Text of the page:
A Regression into Infantilism: The worst of Gen Z. Ivor Chipman
Updated: Mar 21
In 1644, long before he had justified the ways of God to man, John Milton justified disagreement:
‘I cannot praise a fugitive and cloister'd vertue, unexercis'd & unbreath'd, that never sallies out and sees her adversary, but slinks out of the race, where that immortal garland is to be run for, not without dust and heat’.
Milton’s Areopagitica, written as a defence of free press, was the first trumpet call in the English tradition of free speech. No matter that he later began to censor publications for Oliver Cromwell. The words stand as a rebuke of meekness in debate, and the cowardice of avoiding that which might be offensive or provocative. The language, as expected from a man of Milton's calibre, articulates this point as poetically as prose permits. If you can't handle the dust and heat of real, frank argument then you should not be in the race. The metaphor of an athletic contest, and the 'immortal garland' to be won, is reminiscent of the world of Athenian antiquity that he evokes by the very title he uses, in which the furnace of democratic debate first raged. The main thrust of the pamphlet is on the basic usefulness of a liberal environment. Being learned is about reading ‘books of all sorts’. Progress of course is hindered ‘not only by disexercising and blunting our abilities in what we know, but by hindering and cropping out the discovery that might be yet further made’. These cases are reiterated in J. S. Mill’s On Liberty, in Thomas Paine’s introduction to the Age of Reason and many others. They have become staples in the Common Law tradition of the Western Hemisphere. There is no reason to adumbrate those fine works further here. My point pertains more to the detriment to character that is caused by shielding people from anything they might not be fully comfortable in hearing.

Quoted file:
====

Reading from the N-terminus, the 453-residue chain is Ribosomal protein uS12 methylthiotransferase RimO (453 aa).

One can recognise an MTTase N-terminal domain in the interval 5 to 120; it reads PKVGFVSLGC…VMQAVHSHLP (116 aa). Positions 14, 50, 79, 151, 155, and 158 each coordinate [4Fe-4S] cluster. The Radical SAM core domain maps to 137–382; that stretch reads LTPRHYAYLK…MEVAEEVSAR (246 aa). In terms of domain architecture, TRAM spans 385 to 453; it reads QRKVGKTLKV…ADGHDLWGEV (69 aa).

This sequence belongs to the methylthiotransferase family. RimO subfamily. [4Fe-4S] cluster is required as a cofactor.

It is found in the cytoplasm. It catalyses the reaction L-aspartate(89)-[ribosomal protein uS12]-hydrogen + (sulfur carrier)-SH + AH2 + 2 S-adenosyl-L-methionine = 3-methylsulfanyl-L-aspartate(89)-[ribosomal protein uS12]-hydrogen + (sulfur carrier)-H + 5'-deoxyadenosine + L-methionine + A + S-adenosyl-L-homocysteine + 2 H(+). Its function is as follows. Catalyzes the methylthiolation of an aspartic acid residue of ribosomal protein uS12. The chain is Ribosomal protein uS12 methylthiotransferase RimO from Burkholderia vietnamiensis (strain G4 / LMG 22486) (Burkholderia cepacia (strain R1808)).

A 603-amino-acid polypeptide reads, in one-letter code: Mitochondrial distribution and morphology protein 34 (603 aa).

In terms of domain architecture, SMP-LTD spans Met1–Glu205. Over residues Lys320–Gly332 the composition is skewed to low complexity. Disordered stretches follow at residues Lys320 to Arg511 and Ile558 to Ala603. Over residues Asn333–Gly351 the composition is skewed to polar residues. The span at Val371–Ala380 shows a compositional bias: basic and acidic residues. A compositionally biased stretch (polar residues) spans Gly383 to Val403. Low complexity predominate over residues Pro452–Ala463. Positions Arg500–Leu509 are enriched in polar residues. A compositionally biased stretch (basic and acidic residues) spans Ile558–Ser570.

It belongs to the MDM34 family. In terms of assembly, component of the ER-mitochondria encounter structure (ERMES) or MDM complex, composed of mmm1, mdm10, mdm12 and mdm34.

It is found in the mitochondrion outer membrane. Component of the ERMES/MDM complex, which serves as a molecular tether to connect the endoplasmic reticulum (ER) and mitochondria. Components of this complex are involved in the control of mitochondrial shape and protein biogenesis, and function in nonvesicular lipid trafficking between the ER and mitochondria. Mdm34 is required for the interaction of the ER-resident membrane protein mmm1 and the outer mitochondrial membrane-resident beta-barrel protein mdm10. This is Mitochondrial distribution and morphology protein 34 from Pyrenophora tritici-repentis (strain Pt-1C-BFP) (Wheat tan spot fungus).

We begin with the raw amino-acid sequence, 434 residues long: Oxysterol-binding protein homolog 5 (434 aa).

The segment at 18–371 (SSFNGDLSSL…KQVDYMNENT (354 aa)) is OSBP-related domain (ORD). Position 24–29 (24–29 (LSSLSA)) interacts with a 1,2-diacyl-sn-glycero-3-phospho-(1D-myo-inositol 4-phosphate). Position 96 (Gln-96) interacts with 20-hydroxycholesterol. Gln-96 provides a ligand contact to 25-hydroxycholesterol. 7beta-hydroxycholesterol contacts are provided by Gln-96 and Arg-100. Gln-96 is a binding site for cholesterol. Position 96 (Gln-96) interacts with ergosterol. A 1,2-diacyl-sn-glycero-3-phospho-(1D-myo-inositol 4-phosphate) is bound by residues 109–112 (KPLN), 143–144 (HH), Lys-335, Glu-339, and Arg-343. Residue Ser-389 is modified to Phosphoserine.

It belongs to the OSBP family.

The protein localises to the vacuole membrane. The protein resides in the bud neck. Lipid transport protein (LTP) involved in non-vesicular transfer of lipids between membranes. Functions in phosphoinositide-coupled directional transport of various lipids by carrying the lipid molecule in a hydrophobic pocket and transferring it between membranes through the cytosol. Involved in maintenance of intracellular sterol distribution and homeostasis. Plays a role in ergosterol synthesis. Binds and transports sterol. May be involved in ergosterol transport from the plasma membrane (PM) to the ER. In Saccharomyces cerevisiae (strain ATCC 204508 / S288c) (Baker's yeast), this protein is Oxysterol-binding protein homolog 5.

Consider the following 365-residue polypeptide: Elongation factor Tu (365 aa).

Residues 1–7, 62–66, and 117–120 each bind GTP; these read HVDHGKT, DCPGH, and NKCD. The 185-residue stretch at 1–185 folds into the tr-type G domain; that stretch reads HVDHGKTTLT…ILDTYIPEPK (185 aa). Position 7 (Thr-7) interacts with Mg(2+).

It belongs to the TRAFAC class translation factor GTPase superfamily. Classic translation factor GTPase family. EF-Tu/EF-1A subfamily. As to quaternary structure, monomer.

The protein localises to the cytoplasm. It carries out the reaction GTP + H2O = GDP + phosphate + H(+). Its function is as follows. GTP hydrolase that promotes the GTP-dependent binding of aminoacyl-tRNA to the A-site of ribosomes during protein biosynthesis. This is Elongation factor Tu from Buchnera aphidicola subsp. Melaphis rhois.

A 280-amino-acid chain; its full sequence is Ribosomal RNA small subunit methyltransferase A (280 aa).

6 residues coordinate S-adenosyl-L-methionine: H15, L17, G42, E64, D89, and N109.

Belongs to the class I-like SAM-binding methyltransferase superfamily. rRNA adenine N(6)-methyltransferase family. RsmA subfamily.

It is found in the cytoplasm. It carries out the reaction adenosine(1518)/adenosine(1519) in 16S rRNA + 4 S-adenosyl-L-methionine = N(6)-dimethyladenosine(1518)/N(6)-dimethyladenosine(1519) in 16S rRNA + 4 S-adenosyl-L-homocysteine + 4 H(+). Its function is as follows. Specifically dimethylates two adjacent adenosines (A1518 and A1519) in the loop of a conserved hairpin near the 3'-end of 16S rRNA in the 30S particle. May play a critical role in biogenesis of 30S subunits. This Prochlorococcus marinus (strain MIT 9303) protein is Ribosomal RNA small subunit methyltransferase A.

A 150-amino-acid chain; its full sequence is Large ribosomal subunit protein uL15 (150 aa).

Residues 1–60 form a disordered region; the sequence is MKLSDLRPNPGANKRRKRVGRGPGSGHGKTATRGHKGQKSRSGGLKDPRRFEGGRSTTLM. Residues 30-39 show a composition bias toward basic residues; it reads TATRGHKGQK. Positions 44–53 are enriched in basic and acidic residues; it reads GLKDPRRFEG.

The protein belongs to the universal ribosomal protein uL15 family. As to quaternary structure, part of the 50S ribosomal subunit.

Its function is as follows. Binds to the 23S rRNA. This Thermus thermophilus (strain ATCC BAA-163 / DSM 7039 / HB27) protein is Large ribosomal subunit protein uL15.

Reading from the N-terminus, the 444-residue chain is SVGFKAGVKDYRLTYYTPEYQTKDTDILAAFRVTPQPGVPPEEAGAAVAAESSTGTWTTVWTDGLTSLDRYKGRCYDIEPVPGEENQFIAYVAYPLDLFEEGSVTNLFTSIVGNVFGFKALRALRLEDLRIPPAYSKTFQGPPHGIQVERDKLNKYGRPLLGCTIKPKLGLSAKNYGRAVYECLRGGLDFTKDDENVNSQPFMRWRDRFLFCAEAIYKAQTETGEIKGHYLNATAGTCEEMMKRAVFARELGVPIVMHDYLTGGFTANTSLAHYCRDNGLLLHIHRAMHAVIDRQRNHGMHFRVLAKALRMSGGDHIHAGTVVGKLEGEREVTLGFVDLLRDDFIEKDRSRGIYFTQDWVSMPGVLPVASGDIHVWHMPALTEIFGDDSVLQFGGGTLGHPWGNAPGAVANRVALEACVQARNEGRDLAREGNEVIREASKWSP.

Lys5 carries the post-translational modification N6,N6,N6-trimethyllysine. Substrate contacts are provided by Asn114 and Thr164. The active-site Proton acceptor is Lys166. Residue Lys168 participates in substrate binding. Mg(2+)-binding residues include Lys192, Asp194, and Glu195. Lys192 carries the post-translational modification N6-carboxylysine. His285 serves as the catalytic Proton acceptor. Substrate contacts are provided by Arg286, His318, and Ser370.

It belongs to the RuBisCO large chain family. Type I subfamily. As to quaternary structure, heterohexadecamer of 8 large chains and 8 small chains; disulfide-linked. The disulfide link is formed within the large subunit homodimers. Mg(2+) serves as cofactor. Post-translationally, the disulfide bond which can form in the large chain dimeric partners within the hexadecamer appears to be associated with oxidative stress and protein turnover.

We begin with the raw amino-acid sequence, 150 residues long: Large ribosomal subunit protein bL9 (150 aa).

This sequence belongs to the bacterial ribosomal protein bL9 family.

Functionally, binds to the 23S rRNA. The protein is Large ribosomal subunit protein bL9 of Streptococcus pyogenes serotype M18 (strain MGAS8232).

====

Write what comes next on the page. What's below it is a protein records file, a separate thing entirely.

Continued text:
On a regular basis, I hear things that I dislike and find not only logically unsound but profoundly distasteful. On the very day the Queen died, for instance, there was a twitter thread dedicated to rejoicing at her passing. To cheer at one’s death is bad enough, but to justify it by ignorance is even worse. I saw people listing all the wars that had occurred since her coronation, as if to place her in the centre of their causes. It takes little brainpower to recognise that the Queen did not have any role to play in beginning the Libyan Civil War. She didn’t even have any hard power in her own country in which it was taboo for her to even state a political opinion. In fact, the only time she openly did was when she reprimanded Margaret Thatcher’s refusal to back economic sanctions against South Africa’s apartheid regime. Many tried to associate her reign with colonisation and slavery, when her reign oversaw the complete decolonisation of the British Empire, and in spite of the fact that she was born 93 years after slavery was abolished across the Empire. This sort of rubbish was irritating to read, and I'm hardly a blind royalist. Yet if at Oxford University, my Alma Mater, people were to start reiterating it and agreeing with it, I would not be able to weaponise the offence card to shut them up, for obvious reasons. Yet I would never want to.